So you picked up your shiny new copy of Microsoft’s latest OS offering – Windows 7 and want to install it on your (cue dramatic music)…….. Intel based Mac. Mac fans will view this as blasphemy and Windows lovers will probably ask; “why didn’t you get a PC if you wanted to run Windows”. Well there are numerous valid reasons for having Windows 7 installed on one’s Mac and today we will guide you through the set up. My personal retort is because I can.
Naturally you don’t want to get rid of OS X when installing Windows, so thankfully Apple created Boot Camp which allows safe installation of a Microsoft Operating System ranging from Windows XP to the newest Windows 7. This is made possible by the fact that underneath all the Mac and Apple branding the components are basically a standard Intel PC.
Boot Camp works by creating a partition that is recognized by the Windows installation media on certain Intel-based Mac. According to the Apple website the following models are not supported:
- iMac (17-inch, Early 2006)
- iMac (17-inch, Late 2006)
- iMac (20-inch, Early 2006)
- iMac (20-inch, Late 2006)
- MacBook Pro (15-inch, Early 2006)
- MacBook Pro (17-inch, Late 2006)
- MacBook Pro (15-inch, Late 2006)
- MacBook Pro (17-inch, Early 2006)
- Mac Pro (Mid 2006, Intel Xeon Dual-core 2.66GHz or 3GHz)
To get Windows 7 installed you will need Mac OS X v10.6 Snow Leopard and the Boot Camp 3.1 Update.
Initially when Windows 7 was first released Apple did not update Boot Camp to fully support the new Microsoft OS. You were able to install it and it worked but certain features were not supported. At the beginning of this year Apple released the Boot Camp 3.1 update, which provides support for both 32-bit as well as the 64-bit Home Premium, Professional, and Ultimate versions of Windows 7. The software update furthermore includes Magic Mouse and Apple wireless keyboard support, as well addressing some Apple track pad and laptop LED issue
Prior to starting the install process make sure your computer’s Mac OS X operating system, Boot ROM, other firmware and software are up-to-date.
To start the process in OS X open Boot Camp Setup Assistant (located in /Applications/Utilities). You will be greeted by an introduction screen followed by a graphical partition manager from where you can adjust the size of the Boot Camp Windows partition; by default Apple starts at 5 GB but that is way too small for a Windows 7 installation. I would recommend a minimum of 40 GB to be on the safe side.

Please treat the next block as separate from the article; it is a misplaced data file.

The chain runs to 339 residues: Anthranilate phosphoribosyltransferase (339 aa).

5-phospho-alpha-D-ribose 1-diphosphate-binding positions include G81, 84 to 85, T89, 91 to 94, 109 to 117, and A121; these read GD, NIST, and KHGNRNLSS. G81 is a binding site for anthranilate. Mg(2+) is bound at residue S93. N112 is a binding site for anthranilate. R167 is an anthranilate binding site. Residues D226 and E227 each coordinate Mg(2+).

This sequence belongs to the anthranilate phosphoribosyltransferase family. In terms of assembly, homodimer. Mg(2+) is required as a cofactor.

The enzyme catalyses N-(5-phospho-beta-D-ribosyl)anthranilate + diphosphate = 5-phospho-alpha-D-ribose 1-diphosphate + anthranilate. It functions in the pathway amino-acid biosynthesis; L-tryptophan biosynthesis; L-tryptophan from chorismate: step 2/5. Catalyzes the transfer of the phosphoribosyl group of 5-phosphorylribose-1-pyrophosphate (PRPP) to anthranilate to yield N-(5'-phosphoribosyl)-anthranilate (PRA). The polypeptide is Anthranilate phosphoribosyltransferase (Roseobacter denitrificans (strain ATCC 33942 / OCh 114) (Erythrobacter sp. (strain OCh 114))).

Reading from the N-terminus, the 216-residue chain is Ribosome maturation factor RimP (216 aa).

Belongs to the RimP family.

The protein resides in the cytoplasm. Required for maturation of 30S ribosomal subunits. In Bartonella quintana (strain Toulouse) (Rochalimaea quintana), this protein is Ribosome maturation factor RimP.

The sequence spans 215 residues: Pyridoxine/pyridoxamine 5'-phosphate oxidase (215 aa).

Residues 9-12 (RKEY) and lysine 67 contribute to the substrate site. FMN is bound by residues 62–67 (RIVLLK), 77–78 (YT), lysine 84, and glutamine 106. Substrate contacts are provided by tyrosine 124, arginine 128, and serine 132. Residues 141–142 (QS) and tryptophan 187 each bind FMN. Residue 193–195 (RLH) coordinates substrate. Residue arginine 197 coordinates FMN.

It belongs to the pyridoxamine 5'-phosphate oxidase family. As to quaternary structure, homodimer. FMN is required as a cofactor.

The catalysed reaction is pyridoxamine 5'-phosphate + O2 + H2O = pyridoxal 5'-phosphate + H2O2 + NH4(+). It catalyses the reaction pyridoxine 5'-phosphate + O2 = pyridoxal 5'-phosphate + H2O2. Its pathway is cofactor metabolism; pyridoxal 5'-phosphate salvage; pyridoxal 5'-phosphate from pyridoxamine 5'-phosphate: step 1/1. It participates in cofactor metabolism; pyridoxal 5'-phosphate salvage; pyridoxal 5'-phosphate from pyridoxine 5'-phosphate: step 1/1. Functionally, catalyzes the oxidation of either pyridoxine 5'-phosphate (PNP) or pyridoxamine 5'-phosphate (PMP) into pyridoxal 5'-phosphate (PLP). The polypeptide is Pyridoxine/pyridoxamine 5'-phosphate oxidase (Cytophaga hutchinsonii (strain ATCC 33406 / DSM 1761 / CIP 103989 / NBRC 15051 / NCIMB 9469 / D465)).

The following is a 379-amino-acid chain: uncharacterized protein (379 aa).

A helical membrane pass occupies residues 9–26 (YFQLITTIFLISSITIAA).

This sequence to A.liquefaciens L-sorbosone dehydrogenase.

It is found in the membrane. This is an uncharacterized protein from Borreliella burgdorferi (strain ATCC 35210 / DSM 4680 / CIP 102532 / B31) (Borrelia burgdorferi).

Once your partition size is selected click the Partition button and OS X will do the rest. After the partitioning occurs you will be asked to insert the Windows 7 install disc and press the Start Installation button which will reboot the Mac.
At this point the installation process will function like the normal Windows 7 install. You should be greeted with the familiar Windows is loading screen followed by the license acceptance dialog. Next choose whether to perform an upgrade or custom installation. For today’s tutorial I’ll be showing how to set up a fresh installation of Windows 7 so select the custom install option.
The next screen will show a list of partitions on your Mac hard drive. Highlight the one named Boot Camp and then press the drive options button. Click the format button, you’ll be asked to confirm, click yes and this will format the Boot Camp partition making it ready for the Windows 7 installation.
Now go grab yourself a cup of coffee and relax as Windows 7 will install itself. This process will take about 20 minutes to a half hour and requires no user intervention until the very end. Once Windows 7 reboots a user creation screen will appear.
Congratulations your Windows 7 is installed on your Mac, now its time to run any Windows 7 updates and then install the Boot Camp drivers so everything works as expected.
Eject the Windows 7 installation media and insert the Snow Leopard installation disk. The disk should autorun the Boot Camp drivers for Vista which is compatible with Windows 7.
If you are running a MacBook or Mac Mini and are installing a 64-bit version you may get following error: “Boot Camp x64 is unsupported on this computer model”. This is easily resolved by opening the Snow Leopard installation disk folder; locating and right-clicking the “BootCamp64″ application and selecting “Troubleshoot compatibility”. Click on “Start the program and the program should run; this works by disabling Boot Camp’s Version Check. Thanks to http://www.techulous.com/hardware/how-to-apple-boot-camp-64-bit-for-windows-7-on-unsupported-macs.html for the fix.
Once the Boot Camp drivers are installed you will be asked to reboot the machine. Go into the Apple software update folder and run it. There should be Boot Camp 3.1 drivers which can be installed from the update; run these and you will be done.
You should notice a Boot Camp icon in the system tray which runs the Boot Camp Control Panel the user can select the boot partition and control the remote, keyboard and power settings.
Another way to select the start up system between Windows 7 and OS X is by holding down the Option Key on your keyboard or if you have a Mac remote hold down menu button when booting up your Mac. This will bring up a graphical boot loader to select the OS you wish to boot into.
Congratulations once all this is done you now have Windows 7 installed on your Mac machine; now go show off your OS X/Windows 7 machine to your Windows loving friends.